Clearly, however, encouraging native plants works. As it stands, the variety of plants on the Midas Mound can survive the fluctuations of wind and weather that occur from year to year. Even when the spring wildflowers are gone, many of the other plants survive well into the summer or year-round, so there should always be some color on the mound.  Gordion’s Changing Landscape Climatically. Gordion lies at the upper limit of the central Anatolian steppe, and this region might actually be capable of supporting a savannah-type vegetation (dominated by grasses but with widely scattered trees). In this part of Turkey, precipitation increases with elevation. Trees, largely absent near Gordion outside of gardens, do grow unwatered and untended as close as 10 kilometers from the site today.

As the archaeobotanist for the Gordion project, my research (which includes both archaeo­logical and modern plant studies) informs the conservation work. Plant remains from excavations directed by Dr. Mary M. Voigt on the settlement site (approximately I kilometer from the mound) reflect how humans have changed the vegetation over a long period. The remains consist of wood charcoal and charred seeds. Many of the seeds come from plants consumed by animals and excreted in dung. (In wood-poor environments, dung is a common alternative fuel.) Therefore, both seeds and wood tell us first about fuel use, and secondarily allow us to infer the landscapes of the past.

At the beginning of the Gordion archaeological sequence (Late Bronze Age, about 3200 years ago), scrubby juniper was scattered amidst the grassland and cultivated fields. The flocks grazed on a steppe dominated by grasses, but which also produced many other nutritious plants. Over time, the nearby juniper was cut, and people went to more distant areas for firewood of oak (today about 10 km from the site) and pine (about 50 km). Indeed, by the time Midas’s tomb was constructed of large pine and juniper logs, scrubby juniper was no longer available for fuel. Overall, the tree cover within easy collecting distance of the settlement was reduced. In addition. pasture quality seems to have declined, as some of the best forage plants (egg., clover-like Trigonello) made up a smaller proportion of the seed assemblage.

 

Future Plans for Vegetation Restoration

Successful as this first phase of the work ap­pears to have been, it should be stressed that these plants do not constitute a “reconstruction” of the natural vegetation. The mound surface of ancient times, on which pollen or other evidence of growing plants might have been preserved, is long gone, so it is impossible to restore the vegetation cover to some hypothetical original state. In fact, from an archaeological perspec­tive, we have no idea what, if any, plants grew on the tumulus in antiquity. although our research is continually providing new information on the ancient landscape (see box, “Gordion’s Changing Landscape”). It is somewhat misleading even to use the word “natural” in the context of a land­scape that people have inhabited fairly intensively for at least 5000 years.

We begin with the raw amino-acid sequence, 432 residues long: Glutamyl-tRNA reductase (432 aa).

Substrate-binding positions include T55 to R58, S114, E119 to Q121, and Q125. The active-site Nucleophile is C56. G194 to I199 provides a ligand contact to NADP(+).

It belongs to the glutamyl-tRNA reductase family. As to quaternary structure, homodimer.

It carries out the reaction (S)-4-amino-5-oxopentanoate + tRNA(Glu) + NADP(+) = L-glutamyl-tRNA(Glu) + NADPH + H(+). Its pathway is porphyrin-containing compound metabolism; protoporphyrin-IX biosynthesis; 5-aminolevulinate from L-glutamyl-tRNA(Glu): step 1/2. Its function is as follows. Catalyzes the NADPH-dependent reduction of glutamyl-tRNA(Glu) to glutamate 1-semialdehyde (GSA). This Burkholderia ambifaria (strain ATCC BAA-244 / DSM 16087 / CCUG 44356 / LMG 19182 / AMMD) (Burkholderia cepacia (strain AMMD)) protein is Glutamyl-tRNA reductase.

The conservation work at the Midas Mound does, however, have significance well beyond Gordion itself. We have shown that erosion con­trol can be inexpensive and can use locally avail­able technologies, while maintaining the diverse flora of the region. Our methods may begin to demonstrate the value, and relative ease, of re­storing rangeland by keeping animals off over­grazed pasture for just a few years. After all, the spiny and inedible plants are themselves compo­nents of the native steppe vegetation and only come to the fore because the flocks preferentially eat the rich pasture grasses and legumes.

It is clear that despite several thousand years of farming, herding, and woodcutting, much of the vegetation can heal itself with limited hu­man intervention. There is little doubt that the potential beauty of the landscape can be brought forth with a modest amount of thoughtful plan­ning. Modern farming and herding can flourish even as tourists come to enjoy the open spaces, interesting plants, and of course, the archaeo­logical ruins and museum that any visitor to Gor­dion should see and experience.

As a Senior Research Scientist in MASCA (archaeobatanical section), NAOMI F. MILLER studies ancient environ­ment and land use in the Near East. She has been working at Gorton, Turkey, on plant remains from the archaeological site. Her appreciation of ancient and modern vegetation in the region has also inspired the steppe restoration project for the Midas Tumulus, reported here. Other current projects include archacobatanical investigations along the Euphrates river in Syria and Turkey and at Anau, Turkmenistan. You can visit her website at www.sas.upenn.edu/-nmillerc.